One of the difficulties of Develop Presets is that, unlike software, there is no way to provide a 30 day trial to see if they are suitable for you. So a bit of detective work is required. If you look around the Creative Presets website you will come across the Freebies page, which gives you the opportunity to download some Develop Presets to try. As you look around the website you’ll also notice that there is a heavy emphasis on portrait and fashion photography, so it follows that their presets will work best with these subjects.
You should also understand that there are two types of Develop Preset systems.
- Modular presets. These are designed to help you process Raw files quickly and consistently without having to touch the tools in the right-hand panels. The Black & White Develop Presets from Craft & Vision are an excellent example.
- Single click presets. These are presets that you apply with a single click. The only way that you can tweak the settings yourself is by going into the right-hand panels and doing it yourself. These usually come in sets of 20 to 40 presets. In practice, a handful of these presets will produce better results than the others, depending on the characteristics of the photo you apply to them to.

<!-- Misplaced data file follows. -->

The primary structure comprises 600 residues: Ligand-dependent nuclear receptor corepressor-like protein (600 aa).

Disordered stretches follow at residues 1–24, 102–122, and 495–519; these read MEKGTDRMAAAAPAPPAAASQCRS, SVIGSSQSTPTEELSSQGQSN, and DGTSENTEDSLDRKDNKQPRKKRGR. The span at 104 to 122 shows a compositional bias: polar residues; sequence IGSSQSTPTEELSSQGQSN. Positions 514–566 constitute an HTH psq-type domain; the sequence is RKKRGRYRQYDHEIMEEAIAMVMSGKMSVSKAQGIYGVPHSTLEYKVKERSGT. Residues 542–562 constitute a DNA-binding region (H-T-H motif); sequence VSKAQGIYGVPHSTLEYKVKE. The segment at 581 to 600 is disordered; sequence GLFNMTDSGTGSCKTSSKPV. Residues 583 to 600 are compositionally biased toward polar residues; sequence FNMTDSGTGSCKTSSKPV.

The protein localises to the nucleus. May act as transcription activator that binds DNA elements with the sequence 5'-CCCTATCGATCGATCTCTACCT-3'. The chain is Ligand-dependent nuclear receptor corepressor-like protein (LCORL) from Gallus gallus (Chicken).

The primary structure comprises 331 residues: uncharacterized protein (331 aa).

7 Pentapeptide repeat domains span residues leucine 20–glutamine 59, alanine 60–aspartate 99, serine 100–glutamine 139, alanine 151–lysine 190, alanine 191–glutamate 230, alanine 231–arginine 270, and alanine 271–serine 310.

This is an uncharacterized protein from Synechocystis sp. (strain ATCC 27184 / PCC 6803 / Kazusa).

The UltraBlack presets from Creative Presets are single click presets.
There are 30 Develop Presets in the UltraBlack collection, but rather than show you them all I’m going to show you the original color photo and my four favorite presets.
Now let’s look at the straight black and white conversion, created by setting Treatment to Black & White in the Basic panel (you can use the V keyboard shortcut to do this quickly).
You can see the model’s skin is glowing. This is because of the light. She was standing in the shade when I made the portrait, and the area in front of her was lit by the sun. It acted like a giant reflector, bouncing the light into the shade.
The black and white versions created by using the presets have far more skin texture. Let’s take a look at a couple of them to see what we can learn from the settings used.
The first was created using the UltraBlack 3 preset. It has strong contrast with blocked up shadows and some skin texture.
So, where does the skin texture come from, considering that the model’s skin was so bright in the original? The answer lies in the HSL/Color/B&W panel, where we can see that the Orange and Yellow sliders, which correspond to skin tones, have negative values.